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Farm City - The Education of an Urban Farmer-logo

Farm City - The Education of an Urban Farmer

Novella Carpenter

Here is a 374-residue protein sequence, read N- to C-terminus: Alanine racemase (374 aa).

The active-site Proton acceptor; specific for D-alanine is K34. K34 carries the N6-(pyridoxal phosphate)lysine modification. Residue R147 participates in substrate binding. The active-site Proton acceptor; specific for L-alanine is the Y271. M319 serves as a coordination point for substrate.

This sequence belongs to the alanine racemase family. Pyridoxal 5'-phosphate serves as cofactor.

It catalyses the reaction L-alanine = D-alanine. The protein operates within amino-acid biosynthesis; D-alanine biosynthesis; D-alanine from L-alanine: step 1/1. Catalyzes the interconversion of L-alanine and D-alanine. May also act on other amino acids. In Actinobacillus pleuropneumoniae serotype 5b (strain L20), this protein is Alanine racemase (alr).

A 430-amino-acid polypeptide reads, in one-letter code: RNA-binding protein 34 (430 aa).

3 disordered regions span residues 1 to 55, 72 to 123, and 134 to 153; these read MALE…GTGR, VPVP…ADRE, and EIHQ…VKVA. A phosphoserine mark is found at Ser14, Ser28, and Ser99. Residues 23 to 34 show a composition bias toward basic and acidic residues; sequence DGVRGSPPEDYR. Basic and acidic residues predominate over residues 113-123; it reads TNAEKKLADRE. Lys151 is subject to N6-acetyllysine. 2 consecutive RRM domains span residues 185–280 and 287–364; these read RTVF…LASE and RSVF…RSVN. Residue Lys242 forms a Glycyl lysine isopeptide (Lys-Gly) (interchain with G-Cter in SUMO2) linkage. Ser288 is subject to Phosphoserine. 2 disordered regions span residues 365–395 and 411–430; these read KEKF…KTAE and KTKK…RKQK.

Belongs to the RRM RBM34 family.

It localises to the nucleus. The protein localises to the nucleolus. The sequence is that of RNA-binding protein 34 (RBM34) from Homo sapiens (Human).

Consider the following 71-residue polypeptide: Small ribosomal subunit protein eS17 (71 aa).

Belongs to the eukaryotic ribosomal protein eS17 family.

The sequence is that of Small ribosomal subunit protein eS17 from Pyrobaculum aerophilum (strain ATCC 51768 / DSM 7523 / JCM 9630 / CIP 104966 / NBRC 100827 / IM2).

Novella Carpenter loves cities-the culture, the crowds, the energy. At the same time, she can't shake the fact that she is the daughter of two back-to-the-land hippies who taught her to love nature and eat vegetables. Ambivalent about repeating her parents' disastrous mistakes, yet drawn to the idea of backyard self-sufficiency, Carpenter decided that it might be possible to have it both ways: a homegrown vegetable plot as well as museums, bars, concerts, and a twenty-four-hour convenience mart mere minutes away. Especially when she moved to a ramshackle house in inner-city Oakland and discovered a weed-choked, garbage-strewn abandoned lot next door. She closed her eyes and pictured heirloom tomatoes, a beehive, and a chicken coop. What started out as a few egg-laying chickens led to turkeys, geese, and ducks. Soon, some rabbits joined the fun, then two 300-pound pigs. And no, these charming and eccentric animals weren't pets; she was a farmer, not a zookeeper. Novella was raising these animals for dinner. Novella Carpenter's corner of downtown Oakland is populated by unforgettable characters. Lana (anal spelled backward, she reminds us) runs a speakeasy across the street and refuses to hurt even a fly, let alone condone raising turkeys for Thanksgiving. Bobby, the homeless man who collects cars and car parts just outside the farm, is an invaluable neighborhood concierge. The turkeys, Harold and Maude, tend to escape on a daily basis to cavort with the prostitutes hanging around just off the highway nearby. Every day on this strange and beautiful farm, urban meets rural in the most surprising ways. For anyone who has ever grown herbs on their windowsill or tomatoes on their fire escape, or who has obsessed over the offerings at the local farmers' market, Carpenter's story will capture your heart. And if you've ever considered leaving it all behind to become a farmer outside the city limits or looked at the abandoned lot next door with a gleam in your eye, consider this both a cautionary tale and a full-throated